Exercise improves health and wellbeing, yet people experience setbacks when trying to adhere to exercise. Self-compassion (i.e., treating oneself kindly when facing challenges) can help people cope with exercise setbacks. Most exercise and self-compassion research has been conducted with women but self-compassion should help with exercise failures regardless of gender. The purpose of this study was to establish whether gender moderates the association between self-compassion and responses to an exercise setback. Using an online survey, undergraduate exercisers (N = 117, Mage = 20.97) recalled an exercise setback and how they responded regarding motivation, goal re-engagement, rumination, and affect. Using PROCESS, moderation analysis revealed gender (binary) did not moderate the relationships between self-compassion and responses to the exercise setback. Some moderated effects were found when gender was treated as a continuous variable; self-compassion had a stronger negative relationship with two forms of motivation (amotivation: b = -0.59, 95% CI [-0.98, -0.20], t = -3.02, p = .003; and identified regulation: b = 0.40, 95% CI [0.06, 0.74], t = 2.33, p = .021) at high levels of masculinity, while a stronger negative relationship between self-compassion and state rumination was established at high levels of femininity, b = -0.58, 95% CI [-0.92, -0.25], t = -3.50, p < .001. Findings for most outcomes suggest that self-compassion is associated with adaptive responses to setbacks regardless of gender. Researchers should study effects of self-compassion in exercise contexts across genders and the gender continuum, and continue exploring whether gender influences self-compassion's effects in exercise contexts.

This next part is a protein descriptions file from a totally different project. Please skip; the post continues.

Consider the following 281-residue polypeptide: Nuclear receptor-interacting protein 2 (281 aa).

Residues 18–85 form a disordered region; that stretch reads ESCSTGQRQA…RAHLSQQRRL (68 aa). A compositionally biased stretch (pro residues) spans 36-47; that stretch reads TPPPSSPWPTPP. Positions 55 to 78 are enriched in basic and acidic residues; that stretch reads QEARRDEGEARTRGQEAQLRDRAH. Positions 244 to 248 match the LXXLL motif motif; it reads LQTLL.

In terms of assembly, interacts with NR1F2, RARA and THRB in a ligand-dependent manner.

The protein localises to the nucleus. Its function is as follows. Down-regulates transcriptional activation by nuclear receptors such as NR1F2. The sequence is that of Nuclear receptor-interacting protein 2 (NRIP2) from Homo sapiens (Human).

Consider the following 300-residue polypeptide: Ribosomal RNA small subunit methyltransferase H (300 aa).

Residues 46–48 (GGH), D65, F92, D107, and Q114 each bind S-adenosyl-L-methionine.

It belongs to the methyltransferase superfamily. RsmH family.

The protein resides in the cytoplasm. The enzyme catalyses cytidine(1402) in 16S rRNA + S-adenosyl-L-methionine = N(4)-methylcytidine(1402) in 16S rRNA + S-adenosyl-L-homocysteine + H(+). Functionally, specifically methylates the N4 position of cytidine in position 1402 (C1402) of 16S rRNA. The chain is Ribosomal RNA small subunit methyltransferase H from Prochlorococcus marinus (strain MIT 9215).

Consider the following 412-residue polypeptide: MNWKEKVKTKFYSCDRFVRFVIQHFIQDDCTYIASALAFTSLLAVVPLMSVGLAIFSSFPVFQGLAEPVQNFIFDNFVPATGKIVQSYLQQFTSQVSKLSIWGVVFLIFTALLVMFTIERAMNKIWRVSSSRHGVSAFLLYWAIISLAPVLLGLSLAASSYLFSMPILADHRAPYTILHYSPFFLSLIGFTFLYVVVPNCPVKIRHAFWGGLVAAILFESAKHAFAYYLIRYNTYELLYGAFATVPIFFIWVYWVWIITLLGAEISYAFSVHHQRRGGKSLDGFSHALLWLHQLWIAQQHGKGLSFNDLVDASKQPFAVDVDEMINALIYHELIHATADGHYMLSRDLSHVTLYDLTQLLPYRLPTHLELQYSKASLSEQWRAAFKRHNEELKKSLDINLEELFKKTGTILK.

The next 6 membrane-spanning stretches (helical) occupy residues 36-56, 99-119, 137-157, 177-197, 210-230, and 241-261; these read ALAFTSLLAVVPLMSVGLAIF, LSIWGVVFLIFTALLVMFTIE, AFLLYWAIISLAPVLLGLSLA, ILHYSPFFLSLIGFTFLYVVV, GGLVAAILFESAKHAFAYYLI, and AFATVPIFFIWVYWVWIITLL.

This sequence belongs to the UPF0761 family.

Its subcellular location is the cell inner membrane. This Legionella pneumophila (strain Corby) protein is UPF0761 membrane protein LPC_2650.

Key words: self-compassion, physical activity, exercise failure, gender